How’s this for an intriguing assortment of musicians: a middle-aged couple (he, once of Arthur “Sweet Soul Music” Conley’s band, on bass and guitar; she on keyboards; both sing), a phenomenal guitarist who’d be stiff competition for Dave Edmunds and Brian Setzer if he were based in a city larger than Springfield, Missouri and — on occasional sax — a fellow whose main occupation is producing unconventional country star Boxcar Willie. Guitarist D. Clinton Thompson (who also served in the Ozark Mountain Daredevils) and bassist Lou Whitney (producer of the first Del-Lords LP) have been together in a variety of lineups; the former’s superb “Driving Guitars” 45 rescued a swell Ventures tune from obscurity. In the Skeletons and Original Symptoms, the pair has mined the vaults of rock, R&B and country arcana for some ought-to-have-been classics and the inspiration to pen their own instant winners.
The Morells can easily slay most revivalist bands, and Shake and Push proves it with a casualness that’s all the more ingratiating. A dozen bars into the second track, if you ain’t slobbering on the LP jacket wondering where you’re gonna find a dee-luxe greaseburger place like “Red’s,” then you just ain’t American. (The 1990 reissue adds two outtakes from the original album sessions and in-depth liner notes by Dave Fricke.)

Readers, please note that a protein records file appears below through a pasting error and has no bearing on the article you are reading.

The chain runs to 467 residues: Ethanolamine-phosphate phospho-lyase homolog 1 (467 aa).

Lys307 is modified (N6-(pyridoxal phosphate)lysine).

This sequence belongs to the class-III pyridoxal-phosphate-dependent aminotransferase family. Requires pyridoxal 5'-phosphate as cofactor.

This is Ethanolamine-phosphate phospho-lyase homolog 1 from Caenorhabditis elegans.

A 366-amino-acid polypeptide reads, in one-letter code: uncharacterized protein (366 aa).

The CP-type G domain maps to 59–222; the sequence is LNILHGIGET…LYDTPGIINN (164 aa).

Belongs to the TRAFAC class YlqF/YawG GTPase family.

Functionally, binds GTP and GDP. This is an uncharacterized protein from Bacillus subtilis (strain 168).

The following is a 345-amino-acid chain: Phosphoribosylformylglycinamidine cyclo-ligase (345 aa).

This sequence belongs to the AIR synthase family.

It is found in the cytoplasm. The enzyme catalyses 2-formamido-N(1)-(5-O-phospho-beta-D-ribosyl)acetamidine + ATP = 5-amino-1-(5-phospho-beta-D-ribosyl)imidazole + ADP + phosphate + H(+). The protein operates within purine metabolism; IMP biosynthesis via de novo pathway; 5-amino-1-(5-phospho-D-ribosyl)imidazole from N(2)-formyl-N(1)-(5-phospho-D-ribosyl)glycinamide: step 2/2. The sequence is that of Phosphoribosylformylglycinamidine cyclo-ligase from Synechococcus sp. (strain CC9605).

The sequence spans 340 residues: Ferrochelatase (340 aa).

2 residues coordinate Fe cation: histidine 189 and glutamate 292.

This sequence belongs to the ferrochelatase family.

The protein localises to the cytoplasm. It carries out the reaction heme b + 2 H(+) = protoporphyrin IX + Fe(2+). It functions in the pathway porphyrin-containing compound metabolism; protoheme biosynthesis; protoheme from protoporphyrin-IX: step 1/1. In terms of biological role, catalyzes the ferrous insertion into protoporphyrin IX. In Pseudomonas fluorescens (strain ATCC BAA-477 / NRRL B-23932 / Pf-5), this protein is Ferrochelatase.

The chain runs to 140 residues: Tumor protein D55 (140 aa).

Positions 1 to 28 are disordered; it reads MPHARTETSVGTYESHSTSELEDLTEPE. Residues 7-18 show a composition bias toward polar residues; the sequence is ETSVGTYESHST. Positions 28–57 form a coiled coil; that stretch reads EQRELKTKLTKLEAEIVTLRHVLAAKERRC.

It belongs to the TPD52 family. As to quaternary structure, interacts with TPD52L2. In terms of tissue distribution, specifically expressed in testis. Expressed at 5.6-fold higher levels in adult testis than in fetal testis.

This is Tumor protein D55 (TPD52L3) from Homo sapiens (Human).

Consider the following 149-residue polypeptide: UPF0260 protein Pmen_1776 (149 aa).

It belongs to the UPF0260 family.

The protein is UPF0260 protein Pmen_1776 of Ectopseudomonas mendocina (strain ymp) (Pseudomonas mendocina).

The Skeletons consist of Thompson and Whitney with a different drummer and keyboard player. Rockin’ Bones compiles the entire contents of the band’s original three pre-Morells singles (from ’79-’80, after which three of the Skeletons became Steve Forbert’s band), adding three tunes cut after the Skeletons were revived in the mid-’80s. The album, which is simply delightful from start to finish, takes an automotive angle, with Whitney’s flawless “Trans Am” and covers like “Gas Money” and the instrumental “B/Gas Accord.” If Johnny Otis’ “Crazy Country Hop” and Whitney’s Presleyesque “Tell Her I’m Gone” break the topical mold, they do nothing to interrupt the magical mood.
Adding a second keyboard player, the Skeletons made an all-new (recording-wise, that is) album, reducing the overt nostalgia in favor of a more integrated old-fashioned sound that brings a wider collection of influences into the studio. But forward progress for such a backwards-looking band isn’t such a swell idea. Besides covers of Sonny Bono’s “Laugh at Me” and the Flying Burrito Brothers’ “Older Guys,” In the Flesh! contains one of the Del-Lords’ lesser creations (“I Play the Drums”), the sappy “For Every Heart” and a brief “Take Me Out to the Ball Game.” The playing’s great and the spirit never falters, but this accomplished collection doesn’t have enough of what makes Rockin’ Bones so downright upright. The ESD CD, also entitled In the Flesh!, comprises both Skeletons LPs.